Look up this weekend to see a big, bright “supermoon,” a full moon at its closest approach in 2013.
The moon orbits the Earth in an ellipse, meaning that its distance from the Earth varies. But about once every 14 months, the full moon coincides with the “perigee,” the closest approach the moon makes.
This year, the supermoon will occur Sunday, when the full moon sits just 221,823 miles from the Earth. It adds to a weekend of astronomical events, coming just days after the longest day of the year, the summer solstice, which takes place Friday.
Amanda Thompson, a planetarium presenter at the Museum of Science, said that the “supermoon” is a term that comes from astrology. The supermoon itself doesn’t hold much interest to scientists as an astronomical phenomenon—except as a reminder to take a look up and wonder at the night sky.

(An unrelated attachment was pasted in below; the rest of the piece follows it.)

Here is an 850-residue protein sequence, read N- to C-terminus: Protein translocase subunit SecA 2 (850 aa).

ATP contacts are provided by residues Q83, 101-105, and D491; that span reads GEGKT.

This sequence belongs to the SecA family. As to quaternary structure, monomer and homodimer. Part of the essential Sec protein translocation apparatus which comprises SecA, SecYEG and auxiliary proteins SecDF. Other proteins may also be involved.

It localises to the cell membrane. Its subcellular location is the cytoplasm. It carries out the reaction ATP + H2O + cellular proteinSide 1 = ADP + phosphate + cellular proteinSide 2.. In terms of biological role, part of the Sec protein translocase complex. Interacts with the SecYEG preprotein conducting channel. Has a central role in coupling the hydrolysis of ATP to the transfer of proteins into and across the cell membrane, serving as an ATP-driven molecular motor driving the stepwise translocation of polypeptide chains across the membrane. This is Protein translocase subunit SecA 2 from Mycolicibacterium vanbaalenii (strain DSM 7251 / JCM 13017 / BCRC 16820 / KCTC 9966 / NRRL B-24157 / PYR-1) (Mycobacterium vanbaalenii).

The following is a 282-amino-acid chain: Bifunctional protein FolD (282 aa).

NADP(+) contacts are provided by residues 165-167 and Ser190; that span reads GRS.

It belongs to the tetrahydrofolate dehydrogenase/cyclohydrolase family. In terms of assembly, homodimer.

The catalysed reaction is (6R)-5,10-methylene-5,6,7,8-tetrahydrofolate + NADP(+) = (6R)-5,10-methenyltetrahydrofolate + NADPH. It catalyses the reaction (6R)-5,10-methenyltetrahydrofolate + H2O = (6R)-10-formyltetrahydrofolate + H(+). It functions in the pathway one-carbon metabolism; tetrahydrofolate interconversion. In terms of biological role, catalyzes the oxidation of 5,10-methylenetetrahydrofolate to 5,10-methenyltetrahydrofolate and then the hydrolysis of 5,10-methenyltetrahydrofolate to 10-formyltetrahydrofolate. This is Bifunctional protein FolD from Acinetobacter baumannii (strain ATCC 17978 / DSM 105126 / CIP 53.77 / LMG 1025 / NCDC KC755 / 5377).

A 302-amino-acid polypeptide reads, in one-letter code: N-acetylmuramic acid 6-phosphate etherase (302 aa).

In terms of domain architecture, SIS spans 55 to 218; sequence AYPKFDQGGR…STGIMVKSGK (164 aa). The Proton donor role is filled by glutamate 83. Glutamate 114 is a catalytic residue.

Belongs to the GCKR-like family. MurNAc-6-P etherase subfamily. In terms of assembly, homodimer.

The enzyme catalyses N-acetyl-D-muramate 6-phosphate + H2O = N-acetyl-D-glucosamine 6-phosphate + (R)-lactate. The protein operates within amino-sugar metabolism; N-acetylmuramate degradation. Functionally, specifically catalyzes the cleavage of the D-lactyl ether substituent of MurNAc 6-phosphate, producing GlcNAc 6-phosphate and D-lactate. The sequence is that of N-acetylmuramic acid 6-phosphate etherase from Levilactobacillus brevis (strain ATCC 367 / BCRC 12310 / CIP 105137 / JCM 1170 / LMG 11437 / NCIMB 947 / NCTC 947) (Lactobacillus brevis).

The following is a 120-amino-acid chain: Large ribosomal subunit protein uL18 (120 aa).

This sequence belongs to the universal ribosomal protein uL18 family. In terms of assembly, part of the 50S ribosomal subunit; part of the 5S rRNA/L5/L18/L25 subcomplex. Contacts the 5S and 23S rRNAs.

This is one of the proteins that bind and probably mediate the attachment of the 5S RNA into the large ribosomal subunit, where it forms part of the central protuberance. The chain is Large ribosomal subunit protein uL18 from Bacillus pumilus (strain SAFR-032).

“The main reason we care about it is it encourages people to go out and look up at the moon,” Thompson said. “It’s something you take for granted every once in awhile.”
The full moon will take place at 7:32 a.m. on Sunday morning, but Thompson said that people who step outside to take a look at the moon either night this weekend will get a good look at a full moon, up close. Although it may be difficult to tell that the moon looks any different, it may be as much as 30 percent brighter, and 14 percent larger than a typical full moon, Thompson said.
The closest supermoon of the century is still a couple of decades away, calculated to take place December 6, 2052. That day, the full moon will be 221,439 miles from Earth.